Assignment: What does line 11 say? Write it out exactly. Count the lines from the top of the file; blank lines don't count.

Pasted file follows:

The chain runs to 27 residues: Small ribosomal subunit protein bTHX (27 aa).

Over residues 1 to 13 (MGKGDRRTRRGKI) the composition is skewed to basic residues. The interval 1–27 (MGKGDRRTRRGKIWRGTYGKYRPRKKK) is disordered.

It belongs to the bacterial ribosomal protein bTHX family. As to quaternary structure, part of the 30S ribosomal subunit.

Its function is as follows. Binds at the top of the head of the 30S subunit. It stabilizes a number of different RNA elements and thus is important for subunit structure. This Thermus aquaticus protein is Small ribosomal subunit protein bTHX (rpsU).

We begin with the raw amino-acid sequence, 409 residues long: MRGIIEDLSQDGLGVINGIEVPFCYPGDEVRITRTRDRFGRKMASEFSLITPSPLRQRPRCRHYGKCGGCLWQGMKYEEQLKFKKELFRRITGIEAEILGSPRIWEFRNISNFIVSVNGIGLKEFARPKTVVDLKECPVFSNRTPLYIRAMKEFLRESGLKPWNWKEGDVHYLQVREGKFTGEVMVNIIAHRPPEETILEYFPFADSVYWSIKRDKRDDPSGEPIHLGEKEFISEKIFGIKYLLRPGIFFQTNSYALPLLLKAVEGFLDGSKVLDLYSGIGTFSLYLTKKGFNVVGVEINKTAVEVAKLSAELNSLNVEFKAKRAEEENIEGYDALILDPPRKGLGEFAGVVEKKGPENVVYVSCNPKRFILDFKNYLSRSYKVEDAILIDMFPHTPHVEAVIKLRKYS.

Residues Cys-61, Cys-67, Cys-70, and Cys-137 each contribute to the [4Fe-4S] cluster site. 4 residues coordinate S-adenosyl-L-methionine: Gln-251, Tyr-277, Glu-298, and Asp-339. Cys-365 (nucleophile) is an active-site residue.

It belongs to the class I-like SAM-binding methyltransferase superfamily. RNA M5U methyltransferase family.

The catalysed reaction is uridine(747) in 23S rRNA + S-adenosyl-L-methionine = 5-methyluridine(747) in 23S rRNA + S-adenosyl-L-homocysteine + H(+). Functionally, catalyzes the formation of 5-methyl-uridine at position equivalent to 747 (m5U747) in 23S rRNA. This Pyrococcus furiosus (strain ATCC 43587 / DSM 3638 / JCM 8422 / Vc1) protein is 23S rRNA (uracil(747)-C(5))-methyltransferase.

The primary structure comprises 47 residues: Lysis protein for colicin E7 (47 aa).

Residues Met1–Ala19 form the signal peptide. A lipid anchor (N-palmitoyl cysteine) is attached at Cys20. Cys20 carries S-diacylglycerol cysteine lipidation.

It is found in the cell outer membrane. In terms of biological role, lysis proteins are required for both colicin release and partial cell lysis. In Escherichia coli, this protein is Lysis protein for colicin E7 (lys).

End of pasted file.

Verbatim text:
It is found in the cell outer membrane. In terms of biological role, lysis proteins are required for both colicin release and partial cell lysis. In Escherichia coli, this protein is Lysis protein for colicin E7 (lys).